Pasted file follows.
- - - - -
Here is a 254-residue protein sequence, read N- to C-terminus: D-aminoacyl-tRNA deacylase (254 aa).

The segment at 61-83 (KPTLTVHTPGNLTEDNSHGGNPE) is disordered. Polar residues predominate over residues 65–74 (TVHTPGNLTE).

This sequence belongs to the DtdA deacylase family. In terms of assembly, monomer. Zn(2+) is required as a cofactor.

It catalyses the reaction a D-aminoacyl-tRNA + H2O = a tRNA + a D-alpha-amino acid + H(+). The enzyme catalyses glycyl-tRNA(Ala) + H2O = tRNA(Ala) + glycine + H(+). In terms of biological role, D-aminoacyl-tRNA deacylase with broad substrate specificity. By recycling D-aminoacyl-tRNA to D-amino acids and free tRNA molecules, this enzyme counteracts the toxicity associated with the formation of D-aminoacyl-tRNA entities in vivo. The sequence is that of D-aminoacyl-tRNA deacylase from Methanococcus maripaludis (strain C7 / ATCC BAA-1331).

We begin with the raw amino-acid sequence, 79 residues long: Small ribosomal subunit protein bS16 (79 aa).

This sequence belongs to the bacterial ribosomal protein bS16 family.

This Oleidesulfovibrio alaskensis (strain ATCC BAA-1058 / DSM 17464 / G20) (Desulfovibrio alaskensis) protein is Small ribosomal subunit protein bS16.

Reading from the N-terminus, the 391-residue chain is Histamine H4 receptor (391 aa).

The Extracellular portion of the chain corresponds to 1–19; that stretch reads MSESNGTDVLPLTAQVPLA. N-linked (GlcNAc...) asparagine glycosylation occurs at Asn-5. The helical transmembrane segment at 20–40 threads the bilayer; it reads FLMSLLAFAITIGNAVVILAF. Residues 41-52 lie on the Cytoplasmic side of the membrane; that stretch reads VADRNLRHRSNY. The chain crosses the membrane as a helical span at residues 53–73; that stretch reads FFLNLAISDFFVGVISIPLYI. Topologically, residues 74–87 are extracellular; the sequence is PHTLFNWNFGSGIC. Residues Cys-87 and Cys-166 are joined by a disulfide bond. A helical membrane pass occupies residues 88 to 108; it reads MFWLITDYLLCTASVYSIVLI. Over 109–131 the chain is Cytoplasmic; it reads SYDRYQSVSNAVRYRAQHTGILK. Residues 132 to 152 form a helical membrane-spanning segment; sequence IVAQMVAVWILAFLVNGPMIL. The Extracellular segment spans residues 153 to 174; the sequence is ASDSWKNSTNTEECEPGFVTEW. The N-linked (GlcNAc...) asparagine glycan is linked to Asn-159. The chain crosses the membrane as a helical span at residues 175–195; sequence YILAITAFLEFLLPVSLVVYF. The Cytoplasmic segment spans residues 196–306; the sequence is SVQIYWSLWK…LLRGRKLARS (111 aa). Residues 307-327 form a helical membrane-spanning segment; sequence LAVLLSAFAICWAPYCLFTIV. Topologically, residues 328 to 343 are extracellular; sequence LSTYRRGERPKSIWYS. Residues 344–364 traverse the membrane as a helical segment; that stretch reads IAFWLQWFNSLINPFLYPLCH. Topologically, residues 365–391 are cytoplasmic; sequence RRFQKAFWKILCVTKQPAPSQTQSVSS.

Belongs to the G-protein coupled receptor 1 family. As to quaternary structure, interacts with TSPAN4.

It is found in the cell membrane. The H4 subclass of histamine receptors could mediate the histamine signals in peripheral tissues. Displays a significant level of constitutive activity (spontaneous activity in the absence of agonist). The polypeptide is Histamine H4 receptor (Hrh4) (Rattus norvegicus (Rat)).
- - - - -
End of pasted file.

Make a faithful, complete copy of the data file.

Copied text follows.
Here is a 254-residue protein sequence, read N- to C-terminus: D-aminoacyl-tRNA deacylase (254 aa).

The segment at 61-83 (KPTLTVHTPGNLTEDNSHGGNPE) is disordered. Polar residues predominate over residues 65–74 (TVHTPGNLTE).

This sequence belongs to the DtdA deacylase family. In terms of assembly, monomer. Zn(2+) is required as a cofactor.

It catalyses the reaction a D-aminoacyl-tRNA + H2O = a tRNA + a D-alpha-amino acid + H(+). The enzyme catalyses glycyl-tRNA(Ala) + H2O = tRNA(Ala) + glycine + H(+). In terms of biological role, D-aminoacyl-tRNA deacylase with broad substrate specificity. By recycling D-aminoacyl-tRNA to D-amino acids and free tRNA molecules, this enzyme counteracts the toxicity associated with the formation of D-aminoacyl-tRNA entities in vivo. The sequence is that of D-aminoacyl-tRNA deacylase from Methanococcus maripaludis (strain C7 / ATCC BAA-1331).

We begin with the raw amino-acid sequence, 79 residues long: Small ribosomal subunit protein bS16 (79 aa).

This sequence belongs to the bacterial ribosomal protein bS16 family.

This Oleidesulfovibrio alaskensis (strain ATCC BAA-1058 / DSM 17464 / G20) (Desulfovibrio alaskensis) protein is Small ribosomal subunit protein bS16.

Reading from the N-terminus, the 391-residue chain is Histamine H4 receptor (391 aa).

The Extracellular portion of the chain corresponds to 1–19; that stretch reads MSESNGTDVLPLTAQVPLA. N-linked (GlcNAc...) asparagine glycosylation occurs at Asn-5. The helical transmembrane segment at 20–40 threads the bilayer; it reads FLMSLLAFAITIGNAVVILAF. Residues 41-52 lie on the Cytoplasmic side of the membrane; that stretch reads VADRNLRHRSNY. The chain crosses the membrane as a helical span at residues 53–73; that stretch reads FFLNLAISDFFVGVISIPLYI. Topologically, residues 74–87 are extracellular; the sequence is PHTLFNWNFGSGIC. Residues Cys-87 and Cys-166 are joined by a disulfide bond. A helical membrane pass occupies residues 88 to 108; it reads MFWLITDYLLCTASVYSIVLI. Over 109–131 the chain is Cytoplasmic; it reads SYDRYQSVSNAVRYRAQHTGILK. Residues 132 to 152 form a helical membrane-spanning segment; sequence IVAQMVAVWILAFLVNGPMIL. The Extracellular segment spans residues 153 to 174; the sequence is ASDSWKNSTNTEECEPGFVTEW. The N-linked (GlcNAc...) asparagine glycan is linked to Asn-159. The chain crosses the membrane as a helical span at residues 175–195; sequence YILAITAFLEFLLPVSLVVYF. The Cytoplasmic segment spans residues 196–306; the sequence is SVQIYWSLWK…LLRGRKLARS (111 aa). Residues 307-327 form a helical membrane-spanning segment; sequence LAVLLSAFAICWAPYCLFTIV. Topologically, residues 328 to 343 are extracellular; sequence LSTYRRGERPKSIWYS. Residues 344–364 traverse the membrane as a helical segment; that stretch reads IAFWLQWFNSLINPFLYPLCH. Topologically, residues 365–391 are cytoplasmic; sequence RRFQKAFWKILCVTKQPAPSQTQSVSS.

Belongs to the G-protein coupled receptor 1 family. As to quaternary structure, interacts with TSPAN4.

It is found in the cell membrane. The H4 subclass of histamine receptors could mediate the histamine signals in peripheral tissues. Displays a significant level of constitutive activity (spontaneous activity in the absence of agonist). The polypeptide is Histamine H4 receptor (Hrh4) (Rattus norvegicus (Rat)).